Our OriginsVFW Post 423 was name in honor of two men, Ernest Graf and Frank O'Hara.  Both were killed during World War I.

Ernest W. Graf was born March 17, 1894 in Karlsruhe, Germany. At an early age, his family immigrated to Ann Arbor, Michigan.

As a teenager, Ernest was studying to be an electrician, but enlisted in the US Army at 19-years old on April 20, 1912. He served during the Mexican Border Wars with the Co. B, 29th Infantry he was discharged on April 19, 1915.

With the threat of WWI on the horizon, Ernest again enlisted in the US Army. He ultimately worked his way to the rank of Sergeant while serving with Co. E, 126th Infantry Regiment, 32nd Infantry Division.



Ernest was killed in action during the Mesue-Argonne Offensive in France October 4,1918. He is laid to rest in Fairview Cemetery in Ann Arbor, Michigan.



Frank (Frances) Dignan O'Hara, was born in Ann Arbor, September 1897. Frank was raised in Ann Arbor and attended St. Thomas High School.

He enlisted in The US Marine Corps on April 10, 1918, attending recruit training in Parris Island, SC. Frank was shortly stationed at Ft. Crockett, TX, before going overseas to France August 1918. He served with Co. G, 5th Marine Regiment.  Frank was wounded on November 5, 1918, with a gun shot wound to his right hand and was hospitalize November 5-8 that year. Upon release from the hospital, Frank was assigned to the 51st Co., 5th Marine Regiment, 2nd US Army Infantry Division. 


Frank was killed in action on November 11, 1918 during the Meuse-Argonne Offensive. He died on the afternoon of the day the Armistice took affect at 11:00 am.

Frank D. O'Hara was laid to rest in St. Thomas Cemetery in Ann Arbor, Michigan.



Continuing a proud legacy: Medal of Honor Recipient Charles Kettles, Member of VFW Post 423
Retired U.S. Army Lt. Col. Charles S. Kettles was born in Ypsilanti, Mich., Jan. 9, 1930. He was awarded
 the Congressional Medal of Honor in for heroism as a UH-1D helicopter pilot during the Vietnam War in May 1967. 
Under heavy fire, and no regard for personal safety, Kettles repeatedly returned to the battlefield to evacuate soldiers pinned down by enemy troops. While returning to base, Kettles was informed that 8 additional troops needed extraction and were unable to meet him earlier due to heavy enemy fire. He passed command of the extraction to another helicopter and returned to the battlefield without any additional support. Under heavy fire, damage to his helicopter and becoming a lone target for enemy troops, he was able to maintain control of the aircraft while extracting the last eight soldiers.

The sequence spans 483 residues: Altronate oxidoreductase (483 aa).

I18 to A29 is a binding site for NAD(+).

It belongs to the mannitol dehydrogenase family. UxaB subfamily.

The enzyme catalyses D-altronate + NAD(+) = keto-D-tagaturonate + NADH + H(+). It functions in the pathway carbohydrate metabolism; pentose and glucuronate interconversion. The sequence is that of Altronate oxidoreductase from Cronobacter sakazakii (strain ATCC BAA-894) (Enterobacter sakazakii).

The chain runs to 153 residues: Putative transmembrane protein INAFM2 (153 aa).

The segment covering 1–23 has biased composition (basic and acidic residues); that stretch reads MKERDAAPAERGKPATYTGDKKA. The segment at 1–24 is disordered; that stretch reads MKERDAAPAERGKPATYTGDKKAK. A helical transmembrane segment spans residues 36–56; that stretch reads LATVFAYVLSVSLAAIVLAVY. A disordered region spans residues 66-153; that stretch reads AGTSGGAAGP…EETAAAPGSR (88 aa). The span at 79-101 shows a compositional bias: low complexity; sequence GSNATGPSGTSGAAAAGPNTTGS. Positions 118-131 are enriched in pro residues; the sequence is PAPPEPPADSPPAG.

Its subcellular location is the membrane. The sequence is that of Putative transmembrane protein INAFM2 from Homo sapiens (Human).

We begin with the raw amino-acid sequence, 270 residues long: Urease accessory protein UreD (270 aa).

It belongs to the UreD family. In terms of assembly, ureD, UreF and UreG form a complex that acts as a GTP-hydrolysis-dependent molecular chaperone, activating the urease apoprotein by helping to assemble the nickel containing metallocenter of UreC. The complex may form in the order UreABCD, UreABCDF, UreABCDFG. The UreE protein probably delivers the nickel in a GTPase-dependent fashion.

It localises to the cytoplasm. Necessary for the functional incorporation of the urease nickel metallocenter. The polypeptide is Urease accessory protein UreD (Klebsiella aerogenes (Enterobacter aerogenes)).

"We got the 44 out. None of those names appear on the wall in Washington. There's nothing more important than that.” – Retired Lt. Col. Charles Kettles

"You couldn't make this up. It's like a bad Rambo movie.” – President Barack Obama

Charles Kettles was recognized with the award over 50 years later in July 2016 by President Barack Obama. Learn more about Charles and the details of his actions here.


Post News

Important Info for Post423 Members

VFW Post 423 member commissions in the Navy, becomes Mustang

VFW Post 423 member, William Matte, commissioned as a U.S. Navy Ensign Oct 20, 2023 at the Ann Arbor Post. He originally enlisted in the Navy in 2012, and transferred to the officer ranks this year.

VFW Post 423 Auxiliary honors past members with memorial brick

VFW Post 423 auxiliary members purchased a memorial brick to be displayed at the VFW National Home in honor of past auxiliary member Brett Horsch, and past VFW Post member Michael Horsch.

Statewide News

News & Info from your department

VFW members work to preserve Michigan Civil Battle Flag

Leadership from VFW Posts 4545 12082 have joined forces in raising funds to restore and preserve the piece of Michigan’s history that followed the 21st Infantry Regiment through eight Civil War battles.

State Adjutant shares in-person memory of 1982 DC Vietnam Memorial dedication

VFW Department of Michigan Adjutant & Quartermaster Barry Walter attended the Washington D.C. Vietnam Memorial Dedication on November 13, 1982. Now, 76, Barry recalls being a 35-year-old VFW service officer, witnessing history for his generation of warriors.

National News

Important info from National VFW

Thankful for the Life We Live

WASHINGTON - 'What are you thankful for?' is a common question this time of year. While most would prefer to get straight to the t...

Celebrating Those Who Have Worn the Nation's Uniform

WASHINGTON - For the members the Veterans of Foreign Wars (VFW), as well as the millions of others who have worn the cloth of our ...